Jackson, Miss., might not top everyone’s cities-to-see list, but Juan Velazquez of Chino band Abe Vigoda makes it sound like a damn fun place to play a show. "Everyone was really psyched, and there were a bunch of younger people there," raved Velazquez by phone while en route from Atlanta to Athens, Ga. "It was really, really fun." He and the rest of the band are pretty young themselves: they’re currently taking a break from their work and collegiate studies to tour across the states with their cloudy pop homies in No Age, fellow fixtures at the Smell in downtown Los Angeles.
Making time has allowed the four-year-old Abe Vigoda some taking of time, especially with the recording process. They just released their third full-length, Skeleton (PPM), which sharpens their tightly wound, clanging sensibilities into a set of songs more aggressively constructed than anything they’ve committed to tape before.
Various listeners and critics have been trumpeting Abe Vigoda’s racket as "tropical punk/pop," a label that the band sees little reason to complain about, even if it is arbitrary pigeonholing to a certain degree. "People like to make up genres for things, and I’m a little tired of it, especially because a lot of our new songs aren’t like that," Velazquez said. "But nobody’s calling it ‘shit punk’ or ‘shit rock,’ so it’s OK." Shit it is not. The record reveals itself to be a few shades darker than its murky production on repeat listens, but its enthusiasm and refined approach makes Skeleton Abe Vigoda’s first record that allows listeners to dig deeper. Songs like "Cranes" and "Hyacinth Girls" have an Afro-pop beat, care of drummer Reggie Guerrero and corroborated by David Reichart’s bass playing, and the zap-gun guitars of "Endless Sleeper" collide in rousing, unusually anthemic fashion.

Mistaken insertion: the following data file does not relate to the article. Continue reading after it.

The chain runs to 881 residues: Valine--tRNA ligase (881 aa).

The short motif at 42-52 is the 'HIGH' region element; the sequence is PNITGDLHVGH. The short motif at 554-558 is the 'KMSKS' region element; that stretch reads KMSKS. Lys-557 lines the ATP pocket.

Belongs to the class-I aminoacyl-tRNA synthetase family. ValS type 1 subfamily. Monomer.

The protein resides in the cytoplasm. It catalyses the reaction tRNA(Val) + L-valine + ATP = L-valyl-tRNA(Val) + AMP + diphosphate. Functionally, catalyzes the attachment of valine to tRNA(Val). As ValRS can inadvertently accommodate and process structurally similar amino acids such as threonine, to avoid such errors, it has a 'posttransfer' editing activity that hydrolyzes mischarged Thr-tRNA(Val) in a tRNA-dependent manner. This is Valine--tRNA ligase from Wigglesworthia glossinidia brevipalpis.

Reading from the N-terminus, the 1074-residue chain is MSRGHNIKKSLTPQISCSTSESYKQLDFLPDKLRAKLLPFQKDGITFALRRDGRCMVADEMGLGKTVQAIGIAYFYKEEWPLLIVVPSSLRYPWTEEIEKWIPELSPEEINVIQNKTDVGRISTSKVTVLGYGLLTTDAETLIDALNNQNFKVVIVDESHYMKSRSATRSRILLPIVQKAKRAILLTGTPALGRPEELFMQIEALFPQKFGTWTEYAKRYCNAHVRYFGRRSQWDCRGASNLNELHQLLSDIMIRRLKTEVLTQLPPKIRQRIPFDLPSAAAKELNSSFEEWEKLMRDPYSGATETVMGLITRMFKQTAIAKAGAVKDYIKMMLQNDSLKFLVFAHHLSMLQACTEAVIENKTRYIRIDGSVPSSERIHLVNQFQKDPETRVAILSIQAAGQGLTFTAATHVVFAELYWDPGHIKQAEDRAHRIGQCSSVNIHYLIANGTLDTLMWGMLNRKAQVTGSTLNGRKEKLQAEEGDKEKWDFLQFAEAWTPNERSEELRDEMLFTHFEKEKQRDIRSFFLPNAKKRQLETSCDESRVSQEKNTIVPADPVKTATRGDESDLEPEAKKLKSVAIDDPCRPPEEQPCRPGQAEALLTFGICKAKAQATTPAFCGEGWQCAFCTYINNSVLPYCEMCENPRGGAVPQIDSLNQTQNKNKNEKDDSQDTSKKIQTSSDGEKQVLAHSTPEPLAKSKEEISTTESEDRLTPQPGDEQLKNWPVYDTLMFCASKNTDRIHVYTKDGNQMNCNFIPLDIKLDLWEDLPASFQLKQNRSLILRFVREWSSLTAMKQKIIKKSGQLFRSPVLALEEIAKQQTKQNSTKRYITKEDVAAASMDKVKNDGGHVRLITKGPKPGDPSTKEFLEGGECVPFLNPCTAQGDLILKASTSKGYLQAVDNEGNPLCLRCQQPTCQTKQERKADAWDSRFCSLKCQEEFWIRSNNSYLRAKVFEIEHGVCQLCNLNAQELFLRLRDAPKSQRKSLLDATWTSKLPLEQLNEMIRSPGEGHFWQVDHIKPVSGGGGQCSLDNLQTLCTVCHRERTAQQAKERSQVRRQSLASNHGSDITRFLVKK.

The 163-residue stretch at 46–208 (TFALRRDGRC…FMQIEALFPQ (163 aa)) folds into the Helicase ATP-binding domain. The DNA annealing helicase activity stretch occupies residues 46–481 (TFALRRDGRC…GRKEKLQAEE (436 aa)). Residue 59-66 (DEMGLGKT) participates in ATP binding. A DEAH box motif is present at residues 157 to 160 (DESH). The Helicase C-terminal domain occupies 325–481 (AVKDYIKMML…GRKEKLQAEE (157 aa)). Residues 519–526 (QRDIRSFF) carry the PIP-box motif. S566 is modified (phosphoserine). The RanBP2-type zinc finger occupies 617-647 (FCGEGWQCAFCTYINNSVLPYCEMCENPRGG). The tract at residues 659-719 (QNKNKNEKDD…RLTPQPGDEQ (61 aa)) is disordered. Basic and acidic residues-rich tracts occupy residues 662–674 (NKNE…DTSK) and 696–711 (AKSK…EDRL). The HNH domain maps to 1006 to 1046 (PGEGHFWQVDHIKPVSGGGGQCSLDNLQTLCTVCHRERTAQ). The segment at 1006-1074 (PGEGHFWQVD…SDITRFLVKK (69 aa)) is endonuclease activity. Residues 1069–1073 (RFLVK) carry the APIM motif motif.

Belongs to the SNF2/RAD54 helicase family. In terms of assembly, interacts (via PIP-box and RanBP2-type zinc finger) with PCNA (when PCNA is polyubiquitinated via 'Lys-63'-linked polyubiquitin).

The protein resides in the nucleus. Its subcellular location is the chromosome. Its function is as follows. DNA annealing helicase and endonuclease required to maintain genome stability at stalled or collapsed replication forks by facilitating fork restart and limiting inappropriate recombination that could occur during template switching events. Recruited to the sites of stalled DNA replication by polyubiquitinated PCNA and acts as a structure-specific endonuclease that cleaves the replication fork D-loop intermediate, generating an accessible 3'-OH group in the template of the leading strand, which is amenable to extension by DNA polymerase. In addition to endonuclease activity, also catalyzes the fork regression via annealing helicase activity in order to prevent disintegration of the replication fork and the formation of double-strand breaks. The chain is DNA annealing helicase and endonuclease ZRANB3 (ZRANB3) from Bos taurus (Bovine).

To produce their wire-crossed jangle, Velazquez explains that the group’s other singer-guitarist Michael Vidal plays "thick-sounding and full" chords on his guitar in standard tuning, while Velazquez employs an alternate tuning that he’s been using since 2007’s Kid City (Olfactory) and a Ricky Wilsonesque employment of single, finger-picked notes. "It’s more jarring live because we’re playing very high frequencies that are off from each other harsh, ringing, and kinda kraut rocksounding."
Although the group has become more traditional in its song structure, it’s not really "pop" that they put together: their cataclysmic, yelping noise of yore has given way to a polyrhythmic pogo twist with opportunities aplenty for fist-shaking and epic metalhead finger-waving.
With No Age and Mika Miko
Mon/28, 8 p.m., $13
Great American Music Hall
859 O’Farrell, SF
Also Club Sandwich’s second anniversary with No Age, Mika Miko, and KIT
Tues/29, 7 p.m., $8
1800 Campbell, Oakl.
For more on the show and No Age, see this week’s Sonic Reducer.